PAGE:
vincent and the doctor

Today’s Vincent and the Doctor rewatch

God I forgot how punch-you-in-the-heart this episode was. Even the little fake ident the BBC guy whipped up made me sad.

Lots of people involved in the making of this episode livetweeted it – Matt Smith, Karen Gillan, Tony Curran, Bill Nighy and Richard Curtis (from Emma Freud’s account). They shared lots of great, funny stuff! And then some serious stuff. Honestly the whole thing reads like a joint interview when you put it together, so I DID put (a lot of it) together-


Remember I said I’d write this? I wrote this! It’s also available on AO3.


When Amy Pond was nine years old, her art teacher presented a replica of Vase With 12 Sunflowers to the class, and asked every child to describe how it made them feel.

“Happy,” said most of the pupils, associating sunflowers with summer and sunshine and childhood.

“Sad,” said Mels.

Amy thought about it harder than anyone. “Proud,” she finally said.

“Why?” asked the teacher.

“I don’t know,” said Amy.

“Well,” the teacher said, smiling indulgently, “that’s not much good to anyone, then, is it?”

“Her name is on it,” Rory spoke up.

“Well spotted, Rory,” said the teacher. “But the Amy whose name is on here is a different Amy, who died a long time ago. She must have been a friend of Vincent’s.”


When Amy Pond was fourteen years old, she attended a talk at the local art museum. The subject was Van Gogh, his paintings and life.

Amy had not thought to dress up. Everyone else was in sensible clothes, suits, dresses. She was wearing a miniskirt. All eyes turned to her as she walked down through the rows of seats. Some of the glances were merely curious. Some were not.

The last available seat in the room was next to a middle-aged man who looked Amy up and down with obvious interest. Amy glared at him, did not adjust her skirt, and listened to the talk quietly and determinedly.

At the end, the discussion between the panelists turned to the mysterious inscription on Vase With 12 Sunflowers, and the woman’s name written there with love.

“It’s very likely that this Amy was a prostitute,” said one of the men.


When Amy Pond was nineteen years old, she and Mels went to Paris for a short holiday. After two days’ worth of Disneyland, Amy insisted on visiting the Louvre.

“You’re so boring,” Mels chided. “Just like an old lady.” But she came too.

When they got to the main gallery, it was packed with tourists and schoolchildren. All Amy could see was people’s backs, rather than the paintings she had come to get closer to. Mels elbowed a few people aside so that she could get a better view, but Amy realised she couldn’t be bothered. She felt incredibly disappointed, like she had suddenly been denied access to something belonging to her.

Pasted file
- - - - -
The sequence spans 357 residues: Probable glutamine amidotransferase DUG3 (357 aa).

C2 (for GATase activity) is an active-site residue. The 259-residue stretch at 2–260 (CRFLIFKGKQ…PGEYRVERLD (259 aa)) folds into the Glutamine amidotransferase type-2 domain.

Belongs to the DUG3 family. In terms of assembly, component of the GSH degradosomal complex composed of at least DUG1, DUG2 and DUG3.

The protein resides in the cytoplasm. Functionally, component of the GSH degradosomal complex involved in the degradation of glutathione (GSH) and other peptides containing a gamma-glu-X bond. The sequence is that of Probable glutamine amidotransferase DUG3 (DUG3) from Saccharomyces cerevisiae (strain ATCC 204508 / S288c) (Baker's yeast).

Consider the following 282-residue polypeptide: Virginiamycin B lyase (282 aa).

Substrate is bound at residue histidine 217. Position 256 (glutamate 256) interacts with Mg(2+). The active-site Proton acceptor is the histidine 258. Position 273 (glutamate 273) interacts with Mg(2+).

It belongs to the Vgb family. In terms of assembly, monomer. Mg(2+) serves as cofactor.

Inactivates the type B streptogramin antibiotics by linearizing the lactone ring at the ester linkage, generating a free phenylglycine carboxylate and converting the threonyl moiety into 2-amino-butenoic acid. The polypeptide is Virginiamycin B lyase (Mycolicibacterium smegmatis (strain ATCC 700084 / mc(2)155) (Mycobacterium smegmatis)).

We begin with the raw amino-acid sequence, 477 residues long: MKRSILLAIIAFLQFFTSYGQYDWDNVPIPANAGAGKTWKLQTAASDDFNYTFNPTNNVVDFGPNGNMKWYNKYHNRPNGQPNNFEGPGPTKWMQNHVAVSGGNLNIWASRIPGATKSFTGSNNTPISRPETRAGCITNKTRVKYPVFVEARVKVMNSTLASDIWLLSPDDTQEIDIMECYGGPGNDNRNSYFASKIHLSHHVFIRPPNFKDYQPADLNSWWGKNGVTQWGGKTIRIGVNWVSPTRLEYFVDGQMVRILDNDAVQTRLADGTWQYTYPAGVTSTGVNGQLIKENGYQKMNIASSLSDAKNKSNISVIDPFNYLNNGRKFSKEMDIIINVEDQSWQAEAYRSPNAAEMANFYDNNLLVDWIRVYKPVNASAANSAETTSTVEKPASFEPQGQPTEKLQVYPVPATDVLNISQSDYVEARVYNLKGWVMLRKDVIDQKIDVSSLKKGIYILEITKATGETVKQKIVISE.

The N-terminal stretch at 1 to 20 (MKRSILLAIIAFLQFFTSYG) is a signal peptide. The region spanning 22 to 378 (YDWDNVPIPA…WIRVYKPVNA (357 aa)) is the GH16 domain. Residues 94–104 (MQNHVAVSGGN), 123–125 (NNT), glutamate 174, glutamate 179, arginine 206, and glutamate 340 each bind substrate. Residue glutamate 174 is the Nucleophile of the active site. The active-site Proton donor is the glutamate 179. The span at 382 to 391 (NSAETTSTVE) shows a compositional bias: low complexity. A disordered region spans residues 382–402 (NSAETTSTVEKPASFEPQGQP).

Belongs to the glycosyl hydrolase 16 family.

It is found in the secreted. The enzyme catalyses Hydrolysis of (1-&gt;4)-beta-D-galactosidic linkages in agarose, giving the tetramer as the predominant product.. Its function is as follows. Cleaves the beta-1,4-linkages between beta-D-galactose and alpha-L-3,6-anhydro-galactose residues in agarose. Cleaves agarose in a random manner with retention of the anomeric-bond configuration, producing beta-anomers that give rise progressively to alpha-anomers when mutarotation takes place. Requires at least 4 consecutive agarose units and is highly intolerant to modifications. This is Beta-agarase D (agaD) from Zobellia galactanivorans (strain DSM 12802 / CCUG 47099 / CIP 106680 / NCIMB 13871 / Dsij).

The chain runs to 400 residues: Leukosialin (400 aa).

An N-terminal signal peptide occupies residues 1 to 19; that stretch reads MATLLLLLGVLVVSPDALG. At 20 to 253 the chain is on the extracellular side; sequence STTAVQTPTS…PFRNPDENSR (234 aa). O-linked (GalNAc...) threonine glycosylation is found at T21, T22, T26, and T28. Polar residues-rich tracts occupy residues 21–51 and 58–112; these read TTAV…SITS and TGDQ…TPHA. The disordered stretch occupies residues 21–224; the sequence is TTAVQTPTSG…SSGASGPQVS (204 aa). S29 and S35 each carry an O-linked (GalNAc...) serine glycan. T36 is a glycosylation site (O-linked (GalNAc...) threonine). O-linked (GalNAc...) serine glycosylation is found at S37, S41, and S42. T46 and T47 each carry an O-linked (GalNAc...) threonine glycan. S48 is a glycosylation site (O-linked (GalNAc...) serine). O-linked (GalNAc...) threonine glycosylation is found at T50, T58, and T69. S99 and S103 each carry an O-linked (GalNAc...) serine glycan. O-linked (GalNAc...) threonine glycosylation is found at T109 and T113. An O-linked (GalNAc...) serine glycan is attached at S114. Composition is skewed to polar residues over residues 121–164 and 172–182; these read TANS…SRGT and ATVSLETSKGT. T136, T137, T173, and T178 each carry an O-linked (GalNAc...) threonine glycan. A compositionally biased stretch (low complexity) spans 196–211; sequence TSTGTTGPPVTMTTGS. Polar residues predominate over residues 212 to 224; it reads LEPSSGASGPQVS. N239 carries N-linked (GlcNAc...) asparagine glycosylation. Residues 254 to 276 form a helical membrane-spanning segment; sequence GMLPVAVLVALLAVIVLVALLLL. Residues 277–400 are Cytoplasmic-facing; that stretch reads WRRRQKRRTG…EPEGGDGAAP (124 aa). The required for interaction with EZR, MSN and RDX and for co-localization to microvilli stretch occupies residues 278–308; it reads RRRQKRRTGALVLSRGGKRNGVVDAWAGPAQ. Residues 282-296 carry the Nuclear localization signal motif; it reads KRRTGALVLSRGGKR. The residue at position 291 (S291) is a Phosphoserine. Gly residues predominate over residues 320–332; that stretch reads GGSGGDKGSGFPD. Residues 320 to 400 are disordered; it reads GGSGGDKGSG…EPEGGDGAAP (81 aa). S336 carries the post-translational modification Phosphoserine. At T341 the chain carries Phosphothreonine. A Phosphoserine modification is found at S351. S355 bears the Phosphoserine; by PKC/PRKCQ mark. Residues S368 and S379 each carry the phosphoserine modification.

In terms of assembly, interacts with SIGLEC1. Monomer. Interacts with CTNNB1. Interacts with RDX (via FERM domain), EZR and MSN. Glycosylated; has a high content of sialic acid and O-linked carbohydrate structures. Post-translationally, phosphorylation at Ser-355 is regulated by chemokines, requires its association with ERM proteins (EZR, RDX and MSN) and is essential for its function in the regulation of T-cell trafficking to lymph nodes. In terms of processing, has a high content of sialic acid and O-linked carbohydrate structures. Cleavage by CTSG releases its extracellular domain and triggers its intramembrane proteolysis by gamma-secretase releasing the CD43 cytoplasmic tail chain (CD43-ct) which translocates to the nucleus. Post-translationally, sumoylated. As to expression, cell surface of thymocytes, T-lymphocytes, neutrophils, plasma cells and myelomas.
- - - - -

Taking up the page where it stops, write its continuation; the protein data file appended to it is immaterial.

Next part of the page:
A young tour guide was giving a talk to a group of tourists, and she had reached Vase With 12 Sunflowers.

“People often ask who Amy was and the truth is we don’t really know,” the guide said. “But I like to think of her as a sort of…unattainable object for Van Gogh.”

“This is boring,” Amy said to Mels. “Let’s go.”

“Amy was his muse, his ideal of womanhood, perhaps…”


When Amy Pond was twenty-one years old, she went poking about in the TARDIS library.

“Amy,” said the Doctor, “I can’t help noticing you’re digging out all my books on Vincent Van Gogh. And some of those are from the thirtieth century, so do be careful with them.”

“I just want to look.”

“You want to look to see if you could have saved him,” the Doctor said gently, but (Amy thought) a little patronizingly.

“No,” said Amy.

“It’s understandable. You’ve suffered a lot of loss recently,” the Doctor said, before seemingly catching himself and saying, “Let’s go have some fun, eh, Amy?”

But Amy suddenly smacked the book she was reading with her fist, and stared at him with tears in her eyes. The Doctor hurried over to her, and as Amy tightened her fingers on his wrist they both stared at the text on the bottom of the page.

It is unlikely that “Amy” ever existed at all…she was most likely an imaginary figure concocted by Van Gogh to deal with his splintering reality...


When Amy Pond was twenty-three years old, she and her husband and her daughter and her Doctor visited the Great Galactic Art Gallery, which held fine paintings and artworks from every corner of the universe.

“Doctor,” she called to him with a slight gasp in her voice. He was giggling at a sculpture with River. “Doctor. Vincent is here.”

The Doctor came over and observed Vase With 12 Sunflowers, even brushing it with his fingertips a little. “See,” he said. “I told him.”

But even as he turned away Amy found that she couldn’t. She pressed the little red button by the side of the painting, and a speaker into which visitors could ask questions popped up. “What would you like to know?” asked a robotic voice.

“Who is Amy?” asked Amy.

“Historians do not know,” said the voice, “but they believe she must have been a woman loved by van Gogh.”


When Amy Pond was thirty-seven years old, she bought a framed copy of Vase With 12 Sunflowers and hung it up in the New York apartment. When the sun set, the light hit it just right.

“That’s pretty,” Rory said to her. “You always loved van Gogh, didn’t you?”

“Yeah,” Amy said, her voice tinged with nostalgia. “Even met him once.”

Rory was eating a sandwich as he glanced at the painting, and Amy watched was amusement as his chewing suddenly slowed.

“Oh my god,” he said, after swallowing his food. “I remember we talked about it in school once. Vincent’s friend Amy. That’s you, isn’t it? You’re Amy!”

“Yes,” Amy said proudly. “I am.”